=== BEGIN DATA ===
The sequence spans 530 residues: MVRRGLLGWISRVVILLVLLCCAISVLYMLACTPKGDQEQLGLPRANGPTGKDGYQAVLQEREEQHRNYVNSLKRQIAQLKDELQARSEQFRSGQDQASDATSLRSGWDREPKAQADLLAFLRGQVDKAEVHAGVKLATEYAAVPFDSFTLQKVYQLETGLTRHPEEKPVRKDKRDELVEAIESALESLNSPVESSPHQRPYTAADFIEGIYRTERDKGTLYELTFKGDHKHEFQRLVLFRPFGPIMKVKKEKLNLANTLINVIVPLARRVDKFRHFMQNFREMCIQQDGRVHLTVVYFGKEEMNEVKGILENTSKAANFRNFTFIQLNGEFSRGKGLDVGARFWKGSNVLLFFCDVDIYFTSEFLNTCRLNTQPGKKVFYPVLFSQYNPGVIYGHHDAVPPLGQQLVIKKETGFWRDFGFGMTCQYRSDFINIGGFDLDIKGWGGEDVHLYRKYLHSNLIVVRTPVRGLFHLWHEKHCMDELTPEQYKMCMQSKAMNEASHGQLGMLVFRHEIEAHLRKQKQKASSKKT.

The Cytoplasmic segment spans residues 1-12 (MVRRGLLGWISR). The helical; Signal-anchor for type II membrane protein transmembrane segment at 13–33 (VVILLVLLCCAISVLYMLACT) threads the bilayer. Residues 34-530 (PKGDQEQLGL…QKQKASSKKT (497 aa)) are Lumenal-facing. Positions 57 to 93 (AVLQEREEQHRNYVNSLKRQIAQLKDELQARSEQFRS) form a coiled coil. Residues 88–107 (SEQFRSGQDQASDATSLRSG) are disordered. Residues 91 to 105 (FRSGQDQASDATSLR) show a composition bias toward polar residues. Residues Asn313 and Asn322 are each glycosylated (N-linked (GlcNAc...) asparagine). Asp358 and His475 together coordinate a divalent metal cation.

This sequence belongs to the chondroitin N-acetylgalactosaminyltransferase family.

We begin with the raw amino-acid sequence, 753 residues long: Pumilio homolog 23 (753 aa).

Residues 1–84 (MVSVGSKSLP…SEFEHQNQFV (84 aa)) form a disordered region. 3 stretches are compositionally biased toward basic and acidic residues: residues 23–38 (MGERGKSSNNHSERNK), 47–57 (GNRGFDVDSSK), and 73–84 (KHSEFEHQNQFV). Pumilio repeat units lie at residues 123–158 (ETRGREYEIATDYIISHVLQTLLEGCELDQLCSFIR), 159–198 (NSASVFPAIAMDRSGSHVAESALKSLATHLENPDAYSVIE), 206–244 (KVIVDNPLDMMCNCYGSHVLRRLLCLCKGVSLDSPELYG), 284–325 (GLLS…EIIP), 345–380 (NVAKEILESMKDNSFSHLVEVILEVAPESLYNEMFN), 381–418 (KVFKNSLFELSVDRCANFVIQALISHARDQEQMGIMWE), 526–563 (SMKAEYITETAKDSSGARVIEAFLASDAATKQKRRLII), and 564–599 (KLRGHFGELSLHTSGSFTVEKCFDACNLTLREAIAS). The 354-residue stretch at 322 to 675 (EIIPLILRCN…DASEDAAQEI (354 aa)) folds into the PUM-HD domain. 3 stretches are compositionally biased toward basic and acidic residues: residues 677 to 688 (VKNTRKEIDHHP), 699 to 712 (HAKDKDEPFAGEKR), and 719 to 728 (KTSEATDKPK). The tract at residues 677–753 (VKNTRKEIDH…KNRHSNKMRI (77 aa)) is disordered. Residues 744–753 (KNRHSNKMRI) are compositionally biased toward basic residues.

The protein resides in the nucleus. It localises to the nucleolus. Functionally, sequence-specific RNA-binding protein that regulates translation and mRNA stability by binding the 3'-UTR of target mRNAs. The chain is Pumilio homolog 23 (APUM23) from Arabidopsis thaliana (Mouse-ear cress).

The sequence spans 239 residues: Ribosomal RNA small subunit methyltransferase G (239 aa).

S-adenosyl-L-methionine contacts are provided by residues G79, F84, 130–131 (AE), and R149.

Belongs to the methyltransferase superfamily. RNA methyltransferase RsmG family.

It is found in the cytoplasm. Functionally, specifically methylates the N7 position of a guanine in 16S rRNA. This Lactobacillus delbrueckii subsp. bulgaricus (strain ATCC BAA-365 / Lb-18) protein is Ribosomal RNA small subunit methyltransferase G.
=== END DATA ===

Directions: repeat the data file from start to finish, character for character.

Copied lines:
The sequence spans 530 residues: MVRRGLLGWISRVVILLVLLCCAISVLYMLACTPKGDQEQLGLPRANGPTGKDGYQAVLQEREEQHRNYVNSLKRQIAQLKDELQARSEQFRSGQDQASDATSLRSGWDREPKAQADLLAFLRGQVDKAEVHAGVKLATEYAAVPFDSFTLQKVYQLETGLTRHPEEKPVRKDKRDELVEAIESALESLNSPVESSPHQRPYTAADFIEGIYRTERDKGTLYELTFKGDHKHEFQRLVLFRPFGPIMKVKKEKLNLANTLINVIVPLARRVDKFRHFMQNFREMCIQQDGRVHLTVVYFGKEEMNEVKGILENTSKAANFRNFTFIQLNGEFSRGKGLDVGARFWKGSNVLLFFCDVDIYFTSEFLNTCRLNTQPGKKVFYPVLFSQYNPGVIYGHHDAVPPLGQQLVIKKETGFWRDFGFGMTCQYRSDFINIGGFDLDIKGWGGEDVHLYRKYLHSNLIVVRTPVRGLFHLWHEKHCMDELTPEQYKMCMQSKAMNEASHGQLGMLVFRHEIEAHLRKQKQKASSKKT.

The Cytoplasmic segment spans residues 1-12 (MVRRGLLGWISR). The helical; Signal-anchor for type II membrane protein transmembrane segment at 13–33 (VVILLVLLCCAISVLYMLACT) threads the bilayer. Residues 34-530 (PKGDQEQLGL…QKQKASSKKT (497 aa)) are Lumenal-facing. Positions 57 to 93 (AVLQEREEQHRNYVNSLKRQIAQLKDELQARSEQFRS) form a coiled coil. Residues 88–107 (SEQFRSGQDQASDATSLRSG) are disordered. Residues 91 to 105 (FRSGQDQASDATSLR) show a composition bias toward polar residues. Residues Asn313 and Asn322 are each glycosylated (N-linked (GlcNAc...) asparagine). Asp358 and His475 together coordinate a divalent metal cation.

This sequence belongs to the chondroitin N-acetylgalactosaminyltransferase family.

We begin with the raw amino-acid sequence, 753 residues long: Pumilio homolog 23 (753 aa).

Residues 1–84 (MVSVGSKSLP…SEFEHQNQFV (84 aa)) form a disordered region. 3 stretches are compositionally biased toward basic and acidic residues: residues 23–38 (MGERGKSSNNHSERNK), 47–57 (GNRGFDVDSSK), and 73–84 (KHSEFEHQNQFV). Pumilio repeat units lie at residues 123–158 (ETRGREYEIATDYIISHVLQTLLEGCELDQLCSFIR), 159–198 (NSASVFPAIAMDRSGSHVAESALKSLATHLENPDAYSVIE), 206–244 (KVIVDNPLDMMCNCYGSHVLRRLLCLCKGVSLDSPELYG), 284–325 (GLLS…EIIP), 345–380 (NVAKEILESMKDNSFSHLVEVILEVAPESLYNEMFN), 381–418 (KVFKNSLFELSVDRCANFVIQALISHARDQEQMGIMWE), 526–563 (SMKAEYITETAKDSSGARVIEAFLASDAATKQKRRLII), and 564–599 (KLRGHFGELSLHTSGSFTVEKCFDACNLTLREAIAS). The 354-residue stretch at 322 to 675 (EIIPLILRCN…DASEDAAQEI (354 aa)) folds into the PUM-HD domain. 3 stretches are compositionally biased toward basic and acidic residues: residues 677 to 688 (VKNTRKEIDHHP), 699 to 712 (HAKDKDEPFAGEKR), and 719 to 728 (KTSEATDKPK). The tract at residues 677–753 (VKNTRKEIDH…KNRHSNKMRI (77 aa)) is disordered. Residues 744–753 (KNRHSNKMRI) are compositionally biased toward basic residues.

The protein resides in the nucleus. It localises to the nucleolus. Functionally, sequence-specific RNA-binding protein that regulates translation and mRNA stability by binding the 3'-UTR of target mRNAs. The chain is Pumilio homolog 23 (APUM23) from Arabidopsis thaliana (Mouse-ear cress).

The sequence spans 239 residues: Ribosomal RNA small subunit methyltransferase G (239 aa).

S-adenosyl-L-methionine contacts are provided by residues G79, F84, 130–131 (AE), and R149.

Belongs to the methyltransferase superfamily. RNA methyltransferase RsmG family.

It is found in the cytoplasm. Functionally, specifically methylates the N7 position of a guanine in 16S rRNA. This Lactobacillus delbrueckii subsp. bulgaricus (strain ATCC BAA-365 / Lb-18) protein is Ribosomal RNA small subunit methyltransferase G.